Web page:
I have a fitted a SEM model to World Values Survey (WVS) dataset. I regressed three latent factors (MnP, RnF and V) standing for "Money & Property" "Relationships & Family" and "Violence" on an exogenous latent variable : "Religion". Here is a figure of my model : enter image description here

Now, when I apply this model to the Netherlands, I get this regression table : enter image description here

And when applying it to Malaysia subset, here is what I get : enter image description here

I would like to know if I understand correctly these tables. In the case of Malaysia, all three linear regressions are significant but does the lower size of the estimate and the high dimension of the dataset makes these relations spurious ? Also, the estimator used here is maximum likelihood instead of OLS, does it change something to my interpretation ?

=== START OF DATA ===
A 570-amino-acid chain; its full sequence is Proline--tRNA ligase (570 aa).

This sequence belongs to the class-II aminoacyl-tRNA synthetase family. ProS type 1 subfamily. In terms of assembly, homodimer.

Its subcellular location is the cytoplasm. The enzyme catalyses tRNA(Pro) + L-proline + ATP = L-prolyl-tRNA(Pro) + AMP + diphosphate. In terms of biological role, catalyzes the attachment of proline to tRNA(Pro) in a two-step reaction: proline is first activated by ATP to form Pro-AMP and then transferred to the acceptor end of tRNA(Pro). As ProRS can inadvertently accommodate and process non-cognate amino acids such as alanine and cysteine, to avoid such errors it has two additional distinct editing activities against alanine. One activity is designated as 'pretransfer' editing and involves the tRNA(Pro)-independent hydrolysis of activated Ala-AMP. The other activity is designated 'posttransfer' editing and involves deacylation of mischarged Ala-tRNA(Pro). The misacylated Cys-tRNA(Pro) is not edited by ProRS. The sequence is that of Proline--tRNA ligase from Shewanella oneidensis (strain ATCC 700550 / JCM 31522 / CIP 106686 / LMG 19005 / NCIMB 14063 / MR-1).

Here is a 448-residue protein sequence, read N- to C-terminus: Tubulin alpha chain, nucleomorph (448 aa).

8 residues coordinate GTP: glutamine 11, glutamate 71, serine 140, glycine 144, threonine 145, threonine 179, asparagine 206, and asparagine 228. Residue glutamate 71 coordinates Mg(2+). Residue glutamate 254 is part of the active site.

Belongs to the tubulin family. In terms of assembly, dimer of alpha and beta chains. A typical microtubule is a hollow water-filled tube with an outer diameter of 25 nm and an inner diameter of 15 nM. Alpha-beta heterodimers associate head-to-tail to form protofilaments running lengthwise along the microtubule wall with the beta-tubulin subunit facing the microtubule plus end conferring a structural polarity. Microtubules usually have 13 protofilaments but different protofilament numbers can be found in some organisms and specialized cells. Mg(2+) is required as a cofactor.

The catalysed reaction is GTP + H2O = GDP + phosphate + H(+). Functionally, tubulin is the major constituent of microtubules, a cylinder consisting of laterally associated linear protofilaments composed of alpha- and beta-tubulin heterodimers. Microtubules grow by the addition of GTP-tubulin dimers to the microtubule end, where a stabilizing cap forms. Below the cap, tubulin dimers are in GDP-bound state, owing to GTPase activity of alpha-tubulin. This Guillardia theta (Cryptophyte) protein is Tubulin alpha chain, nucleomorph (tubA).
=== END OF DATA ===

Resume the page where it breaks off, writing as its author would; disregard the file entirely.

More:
EDIT : Since my question is related to an assignment of my univeristy, I wish to get no more detailed answers than the one I already received because I don't want to lack scientific integrity.


1 Answer 1


Small things first:

I'm not sure what you mean by the high dimension of the dataset mattering.

OLS is ML, so the fact that you used ML instead of OLS doesn't matter.

The structural part of your model is saturated. You could replace those three regressions with covariances, and it won't really change anything.

Big thing:

You are comparing the relationships of latent variables, but you do not appear to have considered whether these latent variables are actually equivalent. If the loadings of MnP, RnF and V are not the same across the two countries, then you are not looking at regressions of the same things. You need to check for invariance of the model across groups (the measurement model) before you look at the structural model. You do this by fitting a multiple groups model.

  • $\begingroup$ Thanks for your answer ! $\endgroup$ Nov 4, 2020 at 13:16

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